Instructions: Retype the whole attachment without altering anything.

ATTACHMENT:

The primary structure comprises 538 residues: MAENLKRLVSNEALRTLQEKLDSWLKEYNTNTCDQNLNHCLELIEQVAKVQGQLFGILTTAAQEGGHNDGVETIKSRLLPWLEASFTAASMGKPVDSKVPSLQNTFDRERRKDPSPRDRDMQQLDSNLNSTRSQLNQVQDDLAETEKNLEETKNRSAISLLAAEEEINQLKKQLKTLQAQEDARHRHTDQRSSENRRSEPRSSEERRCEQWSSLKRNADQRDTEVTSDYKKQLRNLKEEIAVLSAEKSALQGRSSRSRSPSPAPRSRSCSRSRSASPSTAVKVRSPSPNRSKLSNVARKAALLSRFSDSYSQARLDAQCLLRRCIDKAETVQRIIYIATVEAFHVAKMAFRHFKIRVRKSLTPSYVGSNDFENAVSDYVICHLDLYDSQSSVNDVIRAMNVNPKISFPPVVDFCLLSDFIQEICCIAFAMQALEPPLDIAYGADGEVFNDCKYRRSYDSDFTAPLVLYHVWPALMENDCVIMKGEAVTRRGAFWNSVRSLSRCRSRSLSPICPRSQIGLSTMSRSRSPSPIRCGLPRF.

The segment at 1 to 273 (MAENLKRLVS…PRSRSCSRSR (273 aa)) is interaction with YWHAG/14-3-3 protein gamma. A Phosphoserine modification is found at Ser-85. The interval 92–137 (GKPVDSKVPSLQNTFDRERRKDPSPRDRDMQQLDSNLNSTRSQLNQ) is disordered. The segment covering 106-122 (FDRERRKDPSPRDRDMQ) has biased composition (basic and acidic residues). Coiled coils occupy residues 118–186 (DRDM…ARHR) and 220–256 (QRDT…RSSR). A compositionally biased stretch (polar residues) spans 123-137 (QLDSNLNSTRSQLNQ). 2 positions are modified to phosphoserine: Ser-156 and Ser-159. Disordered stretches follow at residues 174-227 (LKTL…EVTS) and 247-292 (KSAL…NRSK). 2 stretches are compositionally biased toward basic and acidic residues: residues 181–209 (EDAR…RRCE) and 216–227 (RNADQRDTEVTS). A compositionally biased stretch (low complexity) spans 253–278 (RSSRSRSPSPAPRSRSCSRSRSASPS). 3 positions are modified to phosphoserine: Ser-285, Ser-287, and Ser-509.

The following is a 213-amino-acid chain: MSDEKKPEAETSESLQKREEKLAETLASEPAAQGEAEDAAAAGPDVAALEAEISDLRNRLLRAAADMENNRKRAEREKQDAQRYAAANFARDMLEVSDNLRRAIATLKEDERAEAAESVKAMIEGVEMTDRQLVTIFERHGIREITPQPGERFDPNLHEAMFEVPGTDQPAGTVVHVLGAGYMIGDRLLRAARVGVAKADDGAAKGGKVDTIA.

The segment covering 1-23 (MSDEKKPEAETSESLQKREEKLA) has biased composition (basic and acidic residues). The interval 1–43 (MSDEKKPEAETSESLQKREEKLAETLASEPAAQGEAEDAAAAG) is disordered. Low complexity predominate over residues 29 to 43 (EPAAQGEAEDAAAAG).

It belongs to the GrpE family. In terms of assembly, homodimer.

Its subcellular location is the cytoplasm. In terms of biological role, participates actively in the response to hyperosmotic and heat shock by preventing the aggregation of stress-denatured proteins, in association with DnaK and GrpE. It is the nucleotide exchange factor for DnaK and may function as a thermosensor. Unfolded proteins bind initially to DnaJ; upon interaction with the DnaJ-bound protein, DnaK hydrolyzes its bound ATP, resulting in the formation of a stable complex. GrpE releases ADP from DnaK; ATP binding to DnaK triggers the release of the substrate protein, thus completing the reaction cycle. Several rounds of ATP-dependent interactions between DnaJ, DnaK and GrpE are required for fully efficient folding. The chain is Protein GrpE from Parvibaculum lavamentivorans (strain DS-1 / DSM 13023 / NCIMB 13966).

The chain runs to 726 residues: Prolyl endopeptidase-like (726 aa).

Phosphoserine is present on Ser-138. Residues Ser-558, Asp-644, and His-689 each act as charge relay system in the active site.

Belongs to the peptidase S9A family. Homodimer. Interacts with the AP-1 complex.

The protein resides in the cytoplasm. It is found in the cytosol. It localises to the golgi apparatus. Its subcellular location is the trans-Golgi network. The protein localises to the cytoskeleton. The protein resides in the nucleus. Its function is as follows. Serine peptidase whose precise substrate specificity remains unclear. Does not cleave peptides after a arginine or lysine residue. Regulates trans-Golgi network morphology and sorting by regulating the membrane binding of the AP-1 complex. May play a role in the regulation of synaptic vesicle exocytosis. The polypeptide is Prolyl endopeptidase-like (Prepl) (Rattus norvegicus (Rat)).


The primary structure comprises 538 residues: MAENLKRLVSNEALRTLQEKLDSWLKEYNTNTCDQNLNHCLELIEQVAKVQGQLFGILTTAAQEGGHNDGVETIKSRLLPWLEASFTAASMGKPVDSKVPSLQNTFDRERRKDPSPRDRDMQQLDSNLNSTRSQLNQVQDDLAETEKNLEETKNRSAISLLAAEEEINQLKKQLKTLQAQEDARHRHTDQRSSENRRSEPRSSEERRCEQWSSLKRNADQRDTEVTSDYKKQLRNLKEEIAVLSAEKSALQGRSSRSRSPSPAPRSRSCSRSRSASPSTAVKVRSPSPNRSKLSNVARKAALLSRFSDSYSQARLDAQCLLRRCIDKAETVQRIIYIATVEAFHVAKMAFRHFKIRVRKSLTPSYVGSNDFENAVSDYVICHLDLYDSQSSVNDVIRAMNVNPKISFPPVVDFCLLSDFIQEICCIAFAMQALEPPLDIAYGADGEVFNDCKYRRSYDSDFTAPLVLYHVWPALMENDCVIMKGEAVTRRGAFWNSVRSLSRCRSRSLSPICPRSQIGLSTMSRSRSPSPIRCGLPRF.

The segment at 1 to 273 (MAENLKRLVS…PRSRSCSRSR (273 aa)) is interaction with YWHAG/14-3-3 protein gamma. A Phosphoserine modification is found at Ser-85. The interval 92–137 (GKPVDSKVPSLQNTFDRERRKDPSPRDRDMQQLDSNLNSTRSQLNQ) is disordered. The segment covering 106-122 (FDRERRKDPSPRDRDMQ) has biased composition (basic and acidic residues). Coiled coils occupy residues 118–186 (DRDM…ARHR) and 220–256 (QRDT…RSSR). A compositionally biased stretch (polar residues) spans 123-137 (QLDSNLNSTRSQLNQ). 2 positions are modified to phosphoserine: Ser-156 and Ser-159. Disordered stretches follow at residues 174-227 (LKTL…EVTS) and 247-292 (KSAL…NRSK). 2 stretches are compositionally biased toward basic and acidic residues: residues 181–209 (EDAR…RRCE) and 216–227 (RNADQRDTEVTS). A compositionally biased stretch (low complexity) spans 253–278 (RSSRSRSPSPAPRSRSCSRSRSASPS). 3 positions are modified to phosphoserine: Ser-285, Ser-287, and Ser-509.

The following is a 213-amino-acid chain: MSDEKKPEAETSESLQKREEKLAETLASEPAAQGEAEDAAAAGPDVAALEAEISDLRNRLLRAAADMENNRKRAEREKQDAQRYAAANFARDMLEVSDNLRRAIATLKEDERAEAAESVKAMIEGVEMTDRQLVTIFERHGIREITPQPGERFDPNLHEAMFEVPGTDQPAGTVVHVLGAGYMIGDRLLRAARVGVAKADDGAAKGGKVDTIA.

The segment covering 1-23 (MSDEKKPEAETSESLQKREEKLA) has biased composition (basic and acidic residues). The interval 1–43 (MSDEKKPEAETSESLQKREEKLAETLASEPAAQGEAEDAAAAG) is disordered. Low complexity predominate over residues 29 to 43 (EPAAQGEAEDAAAAG).

It belongs to the GrpE family. In terms of assembly, homodimer.

Its subcellular location is the cytoplasm. In terms of biological role, participates actively in the response to hyperosmotic and heat shock by preventing the aggregation of stress-denatured proteins, in association with DnaK and GrpE. It is the nucleotide exchange factor for DnaK and may function as a thermosensor. Unfolded proteins bind initially to DnaJ; upon interaction with the DnaJ-bound protein, DnaK hydrolyzes its bound ATP, resulting in the formation of a stable complex. GrpE releases ADP from DnaK; ATP binding to DnaK triggers the release of the substrate protein, thus completing the reaction cycle. Several rounds of ATP-dependent interactions between DnaJ, DnaK and GrpE are required for fully efficient folding. The chain is Protein GrpE from Parvibaculum lavamentivorans (strain DS-1 / DSM 13023 / NCIMB 13966).

The chain runs to 726 residues: Prolyl endopeptidase-like (726 aa).

Phosphoserine is present on Ser-138. Residues Ser-558, Asp-644, and His-689 each act as charge relay system in the active site.

Belongs to the peptidase S9A family. Homodimer. Interacts with the AP-1 complex.

The protein resides in the cytoplasm. It is found in the cytosol. It localises to the golgi apparatus. Its subcellular location is the trans-Golgi network. The protein localises to the cytoskeleton. The protein resides in the nucleus. Its function is as follows. Serine peptidase whose precise substrate specificity remains unclear. Does not cleave peptides after a arginine or lysine residue. Regulates trans-Golgi network morphology and sorting by regulating the membrane binding of the AP-1 complex. May play a role in the regulation of synaptic vesicle exocytosis. The polypeptide is Prolyl endopeptidase-like (Prepl) (Rattus norvegicus (Rat)).